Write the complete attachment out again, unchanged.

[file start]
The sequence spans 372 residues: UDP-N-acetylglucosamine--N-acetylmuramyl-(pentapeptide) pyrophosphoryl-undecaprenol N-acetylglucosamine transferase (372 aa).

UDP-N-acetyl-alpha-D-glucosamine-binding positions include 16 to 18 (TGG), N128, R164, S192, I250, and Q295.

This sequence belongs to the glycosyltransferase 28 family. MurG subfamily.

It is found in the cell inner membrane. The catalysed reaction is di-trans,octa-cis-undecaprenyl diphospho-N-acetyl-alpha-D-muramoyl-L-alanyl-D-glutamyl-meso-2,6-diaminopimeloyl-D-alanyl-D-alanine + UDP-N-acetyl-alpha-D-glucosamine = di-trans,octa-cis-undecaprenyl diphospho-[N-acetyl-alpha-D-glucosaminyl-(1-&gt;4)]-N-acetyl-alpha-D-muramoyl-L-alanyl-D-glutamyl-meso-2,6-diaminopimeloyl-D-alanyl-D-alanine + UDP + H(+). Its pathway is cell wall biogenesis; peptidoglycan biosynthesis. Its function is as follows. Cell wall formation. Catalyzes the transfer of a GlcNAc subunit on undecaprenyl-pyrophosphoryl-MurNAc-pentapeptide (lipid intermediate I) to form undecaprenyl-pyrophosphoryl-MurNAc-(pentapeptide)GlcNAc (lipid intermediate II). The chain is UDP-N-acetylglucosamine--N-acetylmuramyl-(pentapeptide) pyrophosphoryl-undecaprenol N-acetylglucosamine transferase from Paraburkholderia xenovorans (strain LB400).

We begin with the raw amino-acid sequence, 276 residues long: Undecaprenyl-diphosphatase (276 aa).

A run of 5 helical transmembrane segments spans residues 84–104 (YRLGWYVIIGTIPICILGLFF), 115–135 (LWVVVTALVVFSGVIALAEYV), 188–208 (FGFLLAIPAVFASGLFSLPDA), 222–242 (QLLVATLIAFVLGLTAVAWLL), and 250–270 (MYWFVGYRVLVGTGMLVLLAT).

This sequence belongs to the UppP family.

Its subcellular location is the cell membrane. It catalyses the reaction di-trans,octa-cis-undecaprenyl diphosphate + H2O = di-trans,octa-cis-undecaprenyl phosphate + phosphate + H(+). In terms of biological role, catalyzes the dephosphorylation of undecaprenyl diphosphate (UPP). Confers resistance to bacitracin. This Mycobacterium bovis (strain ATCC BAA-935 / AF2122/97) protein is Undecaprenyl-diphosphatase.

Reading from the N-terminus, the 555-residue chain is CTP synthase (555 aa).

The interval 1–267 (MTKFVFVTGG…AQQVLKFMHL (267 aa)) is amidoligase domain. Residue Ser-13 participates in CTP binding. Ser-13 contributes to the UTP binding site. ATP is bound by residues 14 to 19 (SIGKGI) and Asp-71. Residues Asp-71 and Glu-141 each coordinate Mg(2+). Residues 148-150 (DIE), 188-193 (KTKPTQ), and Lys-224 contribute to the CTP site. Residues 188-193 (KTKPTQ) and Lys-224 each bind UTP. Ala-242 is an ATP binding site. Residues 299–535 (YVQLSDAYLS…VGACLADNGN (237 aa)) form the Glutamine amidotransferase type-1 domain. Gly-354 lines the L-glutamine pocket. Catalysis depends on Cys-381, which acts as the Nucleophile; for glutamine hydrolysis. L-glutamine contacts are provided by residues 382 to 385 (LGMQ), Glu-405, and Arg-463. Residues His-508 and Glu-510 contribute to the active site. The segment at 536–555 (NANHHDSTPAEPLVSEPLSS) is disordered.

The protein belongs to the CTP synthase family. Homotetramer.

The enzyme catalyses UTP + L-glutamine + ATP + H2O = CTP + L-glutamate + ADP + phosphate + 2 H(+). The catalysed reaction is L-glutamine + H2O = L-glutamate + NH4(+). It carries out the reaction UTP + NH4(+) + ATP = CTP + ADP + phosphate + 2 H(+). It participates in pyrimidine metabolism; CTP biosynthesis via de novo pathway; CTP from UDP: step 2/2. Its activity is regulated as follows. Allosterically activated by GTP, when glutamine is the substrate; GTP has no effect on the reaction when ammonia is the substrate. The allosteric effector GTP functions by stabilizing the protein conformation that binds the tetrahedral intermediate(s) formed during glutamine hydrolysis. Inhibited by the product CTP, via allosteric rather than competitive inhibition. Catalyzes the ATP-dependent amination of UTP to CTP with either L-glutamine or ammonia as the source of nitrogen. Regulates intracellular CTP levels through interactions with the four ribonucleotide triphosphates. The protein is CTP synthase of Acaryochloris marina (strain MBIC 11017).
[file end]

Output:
The sequence spans 372 residues: UDP-N-acetylglucosamine--N-acetylmuramyl-(pentapeptide) pyrophosphoryl-undecaprenol N-acetylglucosamine transferase (372 aa).

UDP-N-acetyl-alpha-D-glucosamine-binding positions include 16 to 18 (TGG), N128, R164, S192, I250, and Q295.

This sequence belongs to the glycosyltransferase 28 family. MurG subfamily.

It is found in the cell inner membrane. The catalysed reaction is di-trans,octa-cis-undecaprenyl diphospho-N-acetyl-alpha-D-muramoyl-L-alanyl-D-glutamyl-meso-2,6-diaminopimeloyl-D-alanyl-D-alanine + UDP-N-acetyl-alpha-D-glucosamine = di-trans,octa-cis-undecaprenyl diphospho-[N-acetyl-alpha-D-glucosaminyl-(1-&gt;4)]-N-acetyl-alpha-D-muramoyl-L-alanyl-D-glutamyl-meso-2,6-diaminopimeloyl-D-alanyl-D-alanine + UDP + H(+). Its pathway is cell wall biogenesis; peptidoglycan biosynthesis. Its function is as follows. Cell wall formation. Catalyzes the transfer of a GlcNAc subunit on undecaprenyl-pyrophosphoryl-MurNAc-pentapeptide (lipid intermediate I) to form undecaprenyl-pyrophosphoryl-MurNAc-(pentapeptide)GlcNAc (lipid intermediate II). The chain is UDP-N-acetylglucosamine--N-acetylmuramyl-(pentapeptide) pyrophosphoryl-undecaprenol N-acetylglucosamine transferase from Paraburkholderia xenovorans (strain LB400).

We begin with the raw amino-acid sequence, 276 residues long: Undecaprenyl-diphosphatase (276 aa).

A run of 5 helical transmembrane segments spans residues 84–104 (YRLGWYVIIGTIPICILGLFF), 115–135 (LWVVVTALVVFSGVIALAEYV), 188–208 (FGFLLAIPAVFASGLFSLPDA), 222–242 (QLLVATLIAFVLGLTAVAWLL), and 250–270 (MYWFVGYRVLVGTGMLVLLAT).

This sequence belongs to the UppP family.

Its subcellular location is the cell membrane. It catalyses the reaction di-trans,octa-cis-undecaprenyl diphosphate + H2O = di-trans,octa-cis-undecaprenyl phosphate + phosphate + H(+). In terms of biological role, catalyzes the dephosphorylation of undecaprenyl diphosphate (UPP). Confers resistance to bacitracin. This Mycobacterium bovis (strain ATCC BAA-935 / AF2122/97) protein is Undecaprenyl-diphosphatase.

Reading from the N-terminus, the 555-residue chain is CTP synthase (555 aa).

The interval 1–267 (MTKFVFVTGG…AQQVLKFMHL (267 aa)) is amidoligase domain. Residue Ser-13 participates in CTP binding. Ser-13 contributes to the UTP binding site. ATP is bound by residues 14 to 19 (SIGKGI) and Asp-71. Residues Asp-71 and Glu-141 each coordinate Mg(2+). Residues 148-150 (DIE), 188-193 (KTKPTQ), and Lys-224 contribute to the CTP site. Residues 188-193 (KTKPTQ) and Lys-224 each bind UTP. Ala-242 is an ATP binding site. Residues 299–535 (YVQLSDAYLS…VGACLADNGN (237 aa)) form the Glutamine amidotransferase type-1 domain. Gly-354 lines the L-glutamine pocket. Catalysis depends on Cys-381, which acts as the Nucleophile; for glutamine hydrolysis. L-glutamine contacts are provided by residues 382 to 385 (LGMQ), Glu-405, and Arg-463. Residues His-508 and Glu-510 contribute to the active site. The segment at 536–555 (NANHHDSTPAEPLVSEPLSS) is disordered.

The protein belongs to the CTP synthase family. Homotetramer.

The enzyme catalyses UTP + L-glutamine + ATP + H2O = CTP + L-glutamate + ADP + phosphate + 2 H(+). The catalysed reaction is L-glutamine + H2O = L-glutamate + NH4(+). It carries out the reaction UTP + NH4(+) + ATP = CTP + ADP + phosphate + 2 H(+). It participates in pyrimidine metabolism; CTP biosynthesis via de novo pathway; CTP from UDP: step 2/2. Its activity is regulated as follows. Allosterically activated by GTP, when glutamine is the substrate; GTP has no effect on the reaction when ammonia is the substrate. The allosteric effector GTP functions by stabilizing the protein conformation that binds the tetrahedral intermediate(s) formed during glutamine hydrolysis. Inhibited by the product CTP, via allosteric rather than competitive inhibition. Catalyzes the ATP-dependent amination of UTP to CTP with either L-glutamine or ammonia as the source of nitrogen. Regulates intracellular CTP levels through interactions with the four ribonucleotide triphosphates. The protein is CTP synthase of Acaryochloris marina (strain MBIC 11017).